Next weekend the Jaipur Literature Festival will come to London’s Southbank Centre to showcase South Asia’s unique multilingual literary heritage once again. Pragya Tiwari celebrates the visit and reflects on its unique atmosphere.
The Jaipur Literature Festival (JLF) ought to be declared the best festival of books and writers in the world already because there is no celebration of the written word quite like it. Held amidst the lawns, courtyards and halls of a beautifully aging palace, the festival attracts thousands of visitors from across the world and hosts an enviable and inimitable list of authors every year. There is excellently curated music in the evenings, delicious food, wine and enough gossip to last you until the next year. It is no surprise then that the festival has come a long way – becoming the world’s largest free literary festival in less than a decade of its existence.
The burgeoning crowds from all walks of life at the festival make you hopeful about the future of books, ideas and intellectual discourse. But they also take away a little every year from the intimate charm the festival had in its initial years when one could lie on charpoys under winter blossoms and listen to poetry readings.
What was lost in Jaipur, however, has been found in London. A glimpse of the familiar magic resurfaced at the first edition of JLF at Southbank last year. In the words of writer and festival director, Namita Gokhale, “The spontaneity and emotive connect that is the hallmark of Jaipur was in the air.” This year, in its second edition, the festival will be held over two days as part of the Alchemy festival. The program offers a wide range of subjects and a list of notable writers. Several LSE experts, including the author, will also be speaking at a number of the sessions.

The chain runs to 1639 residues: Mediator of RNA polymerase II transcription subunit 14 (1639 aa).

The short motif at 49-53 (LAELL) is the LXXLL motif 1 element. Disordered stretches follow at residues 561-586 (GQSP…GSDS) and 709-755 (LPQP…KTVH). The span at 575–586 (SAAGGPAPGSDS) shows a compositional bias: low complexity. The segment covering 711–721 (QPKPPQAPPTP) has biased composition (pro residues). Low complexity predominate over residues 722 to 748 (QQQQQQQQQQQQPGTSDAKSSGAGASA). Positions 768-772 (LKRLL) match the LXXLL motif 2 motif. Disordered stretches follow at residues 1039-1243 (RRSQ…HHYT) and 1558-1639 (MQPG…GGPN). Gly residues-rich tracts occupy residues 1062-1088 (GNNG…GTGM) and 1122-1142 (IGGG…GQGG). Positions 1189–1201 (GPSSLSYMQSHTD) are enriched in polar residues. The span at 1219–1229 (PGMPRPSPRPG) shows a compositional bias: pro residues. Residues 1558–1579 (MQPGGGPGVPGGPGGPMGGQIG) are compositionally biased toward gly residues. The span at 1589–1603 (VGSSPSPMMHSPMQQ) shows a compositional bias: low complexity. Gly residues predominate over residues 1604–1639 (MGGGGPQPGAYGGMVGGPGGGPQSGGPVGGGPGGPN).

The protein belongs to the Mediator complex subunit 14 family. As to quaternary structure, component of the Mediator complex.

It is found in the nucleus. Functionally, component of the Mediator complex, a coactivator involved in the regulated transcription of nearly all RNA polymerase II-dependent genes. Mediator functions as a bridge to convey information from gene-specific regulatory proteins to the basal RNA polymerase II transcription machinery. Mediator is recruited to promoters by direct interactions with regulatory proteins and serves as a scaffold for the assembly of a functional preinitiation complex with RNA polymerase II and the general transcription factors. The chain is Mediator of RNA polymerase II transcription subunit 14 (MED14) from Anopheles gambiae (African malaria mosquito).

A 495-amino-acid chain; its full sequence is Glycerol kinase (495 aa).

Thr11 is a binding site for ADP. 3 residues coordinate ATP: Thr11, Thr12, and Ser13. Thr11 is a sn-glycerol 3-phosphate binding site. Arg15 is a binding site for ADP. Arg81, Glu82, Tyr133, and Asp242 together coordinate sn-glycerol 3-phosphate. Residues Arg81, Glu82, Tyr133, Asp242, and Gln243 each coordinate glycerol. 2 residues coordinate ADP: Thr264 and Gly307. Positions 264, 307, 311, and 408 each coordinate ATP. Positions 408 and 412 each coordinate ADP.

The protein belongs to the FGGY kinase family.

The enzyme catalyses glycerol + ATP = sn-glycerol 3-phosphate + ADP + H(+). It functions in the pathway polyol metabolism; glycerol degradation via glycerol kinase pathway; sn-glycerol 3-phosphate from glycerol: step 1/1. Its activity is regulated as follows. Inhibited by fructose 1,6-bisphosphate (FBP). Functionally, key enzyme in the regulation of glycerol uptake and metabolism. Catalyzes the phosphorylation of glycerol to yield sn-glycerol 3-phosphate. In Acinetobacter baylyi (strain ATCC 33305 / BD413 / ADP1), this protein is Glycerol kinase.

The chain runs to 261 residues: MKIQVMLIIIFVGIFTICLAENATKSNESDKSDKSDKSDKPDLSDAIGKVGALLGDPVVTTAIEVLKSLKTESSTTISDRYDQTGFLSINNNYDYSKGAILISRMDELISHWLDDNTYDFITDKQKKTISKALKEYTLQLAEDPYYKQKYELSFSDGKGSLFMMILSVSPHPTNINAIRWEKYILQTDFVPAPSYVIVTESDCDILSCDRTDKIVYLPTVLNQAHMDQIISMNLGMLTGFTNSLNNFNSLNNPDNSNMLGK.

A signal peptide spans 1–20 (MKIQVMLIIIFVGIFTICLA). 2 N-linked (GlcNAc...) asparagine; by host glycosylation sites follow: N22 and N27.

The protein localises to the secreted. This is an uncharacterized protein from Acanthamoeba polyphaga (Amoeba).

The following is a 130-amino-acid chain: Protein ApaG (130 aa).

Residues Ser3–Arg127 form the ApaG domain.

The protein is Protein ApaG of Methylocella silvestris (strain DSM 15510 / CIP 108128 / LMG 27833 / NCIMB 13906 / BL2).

JLF Southbank will create a new “platform for dialogue between the occident and the orient”, says the producer of the festival, Sanjoy Roy. But perhaps it will do more. The festival that acquainted South Asians with the impossibly diverse range of writing from their own subcontinent can offer Londoners a glimpse of a shared past and a shared future with South Asia at a time when the city needs to celebrate its multicultural identity more than ever.
LSE speakers include:
Dr Mukulika Banerjee, who will speak in a debate entitled “Has the Westminster Model of Democracy Taken Root in South Asia?” on Sunday 17 May.
Cover image credit: flickr/Michael Sissons CC BY-NC-ND 2.0
About the Author
Pragya Tiwari is a journalist pursuing an Executive Masters in Public Administration from LSE. She lives between Delhi and London and tweets as @PragyaTiwari.